The bomb killed eight people, and injured sixty-three, seriously injuring sixteen of them. Elser was arrested by chance at 20:45, about 35 minutes before the bomb exploded, by the customs border police in Konstanz when he tried to cross the border into Switzerland. At first the officers did not suspect his involvement in the assassination attempt, but then they found picture postcards from the Bürgerbräukeller in Elser’s coat. Elser was transferred to Munich, where he was interrogated by the Gestapo . Elser remained silent and denied any involvement in the explosion, but the evidence pointing to his complicity became increasingly clear. What finally pointed to Elser as the would-be assassin were his bruised, scraped knees. As it turned out, the hollow space in the column where the explosives had been hidden could only have been reached by an assassin crawling on his knees. Waitresses then identified Elser as a frequent patron of the Bürgerbräukeller, and he eventually confessed. “The solemn act of state in front of the Feldherrnhalle in Munich (11-11-1939) for the seven victims of the criminal bomb attack in Bürgerbräukeller on 08-11-1939” After his confession to the crime in Munich, Elser was taken to the Berlin headquarters of the Gestapo, on Prinz Albrecht Strasse, where he was severely tortured.
Arthur Nebe told Hans Gisevius of Elser’s frayed state during this period. Gisevius wrote later,
Elser was just a shell of his former self because they (the Gestapo) had tried to squeeze information out of him by feeding him very salty herring and exposing him to heat, and then depriving him of liquids … They wanted him to confess to some kind of connection, however vague, to Otto Strasser . The artisan remained steadfast. Almost like an innocent child or the kind of person one sometimes finds among sect members, he told Nebe of his torment, not begging mercy, not even complaining — it was more like an outburst of joy at seeing once again the person (Nebe) who had treated him humanely since his arrest. Arthur Nebe commanded the Kripo until he was denounced and executed, age 50, on 21-03-1945, after the failed attempt to kill Adolf Hitler in July 1944. Gregor Strasser, an ods comrade from the first hour, was murdered on Hitler’s orders during the Röhm purge on 30-06-1934, age 42, in Berlin.
Elser parents, siblings and their spouses, together with his former girlfriend Else Härlen, were taken by train to Berlin to be held in Moabit prison and then in the grand Hotel Kaiserhof. His mother, sister Maria Hirth, brother-in-law Karl Hirth and Else Härlen were interrogated in the presence of Elser. The SS Reichsführer, Heinrich Himmler
did not believe that a diminutive Swabian, a craftsman with a grade-school education, could have almost managed to assassinate the Führer without accomplices. The protocol from the Gestapo was recovered at the end of the 1960s. This 203 page document is the most important source of information about Elser. Elser was imprisoned in Sachsenhausen and Dachau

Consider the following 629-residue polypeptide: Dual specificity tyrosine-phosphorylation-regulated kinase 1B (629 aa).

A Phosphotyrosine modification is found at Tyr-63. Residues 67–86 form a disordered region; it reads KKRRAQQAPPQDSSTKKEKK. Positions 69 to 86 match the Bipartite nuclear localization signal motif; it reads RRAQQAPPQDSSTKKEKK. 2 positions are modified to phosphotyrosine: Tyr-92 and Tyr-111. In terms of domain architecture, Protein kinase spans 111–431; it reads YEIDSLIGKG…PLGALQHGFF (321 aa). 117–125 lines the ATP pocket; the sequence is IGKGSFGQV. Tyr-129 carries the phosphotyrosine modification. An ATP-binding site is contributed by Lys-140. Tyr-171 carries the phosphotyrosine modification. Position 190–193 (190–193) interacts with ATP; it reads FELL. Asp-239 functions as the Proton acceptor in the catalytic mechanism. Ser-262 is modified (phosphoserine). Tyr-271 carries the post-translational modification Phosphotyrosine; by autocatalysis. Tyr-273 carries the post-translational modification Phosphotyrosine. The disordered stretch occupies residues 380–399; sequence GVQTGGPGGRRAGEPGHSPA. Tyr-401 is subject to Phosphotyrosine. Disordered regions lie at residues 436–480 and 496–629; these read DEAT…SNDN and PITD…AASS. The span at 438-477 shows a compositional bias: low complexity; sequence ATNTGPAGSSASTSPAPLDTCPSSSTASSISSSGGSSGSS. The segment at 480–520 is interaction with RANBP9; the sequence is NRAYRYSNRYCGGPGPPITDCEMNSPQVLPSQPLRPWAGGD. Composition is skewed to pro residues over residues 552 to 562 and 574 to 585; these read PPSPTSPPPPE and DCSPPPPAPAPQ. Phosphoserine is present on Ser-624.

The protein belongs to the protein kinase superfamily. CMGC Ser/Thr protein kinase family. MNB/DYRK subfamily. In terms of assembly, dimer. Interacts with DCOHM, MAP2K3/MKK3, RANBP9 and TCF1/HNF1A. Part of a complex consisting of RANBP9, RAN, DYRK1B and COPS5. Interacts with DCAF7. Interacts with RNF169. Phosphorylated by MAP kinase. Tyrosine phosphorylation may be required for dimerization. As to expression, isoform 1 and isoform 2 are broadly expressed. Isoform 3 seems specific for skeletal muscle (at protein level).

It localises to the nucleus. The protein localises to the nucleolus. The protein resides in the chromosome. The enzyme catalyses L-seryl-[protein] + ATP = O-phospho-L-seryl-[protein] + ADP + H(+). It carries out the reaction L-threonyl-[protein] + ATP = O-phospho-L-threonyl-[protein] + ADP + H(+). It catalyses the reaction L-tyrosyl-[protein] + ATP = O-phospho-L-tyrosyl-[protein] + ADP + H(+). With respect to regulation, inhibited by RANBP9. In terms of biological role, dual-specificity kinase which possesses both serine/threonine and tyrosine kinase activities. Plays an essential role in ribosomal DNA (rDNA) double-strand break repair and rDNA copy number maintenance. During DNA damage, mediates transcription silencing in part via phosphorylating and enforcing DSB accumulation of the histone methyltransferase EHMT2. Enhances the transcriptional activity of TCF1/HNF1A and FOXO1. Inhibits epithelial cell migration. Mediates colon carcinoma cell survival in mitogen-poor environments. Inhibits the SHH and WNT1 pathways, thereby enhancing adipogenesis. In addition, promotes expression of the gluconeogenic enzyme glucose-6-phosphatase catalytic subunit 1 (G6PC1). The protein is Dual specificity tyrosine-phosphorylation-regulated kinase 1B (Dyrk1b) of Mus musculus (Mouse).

Although he consistently claimed to have been acting on his own, the Nazis, especially Josef Goebbels
persisted in suspecting a British-led conspiracy, and intended to stage a trial exposing this alleged plot after the war. Elser was kept in special custody. The mystery about the identity of this “special security prisoner” sometimes led to malicious rumours among his fellow inmates. Even after the war, Martin Niemöller,
a German anti-Nazi theologian and Lutheran pastor, who died old age 92, on 06-03-1984 in Wiesbaden. He is best known for his statement “First they came…”, also in custody at Sachsenhausen, claimed that Elser had been a member of the SS and that the whole assassination attempt had been staged by the Nazis to portray Hitler as being protected by Providence. However, historical research by Anton Hoch in 1969 confirmed that Elser acted alone, and no evidence involving the regime, or any outside group has been found. In April 1945 German defeat became imminent and Allied troops were drawing nearer to Dachau. This meant that the Nazis’ aim of staging a trial became futile, so Hitler ordered the killing of the “special security prisoner Eller”, the name by which Elser was called in Dachau. Gestapo chief, SS-Gruppenführer, Heinrich Müller
who died age 45 in Mai 1945, delivered the order for this killing to the Commandant of the Dachau concentration camp, SS-Obersturmbannführer, Eduard Weiter
. In the event Weiter did not face trial as he fled Dachau immediately before its liberation and made it to Austria where he died in mysterious circumstances, possibly being killed by a fellow SS member angry at his lack of ideological conviction, on 02-05-1945, also age 45. Following order has arrived: At one of the next terror attacks on Munich area of Dachau, “Eller” has a deadly accident. I ask you to liquidate “Eller” without attracting attention after such a situation appears. Also take special care that only a few people who are specially bound come to know of this. The message for me then shall be something like…On… caused by a terror attack (air raid) on…. security prisoner “Eller” fatally injured.
Death and burial ground of Elser, Johan Georg.
The execution spot
His grave of honor in Königsbronn-Itzelberg. He was buried in a mass grave at Leitenberg cemetery near Dachau.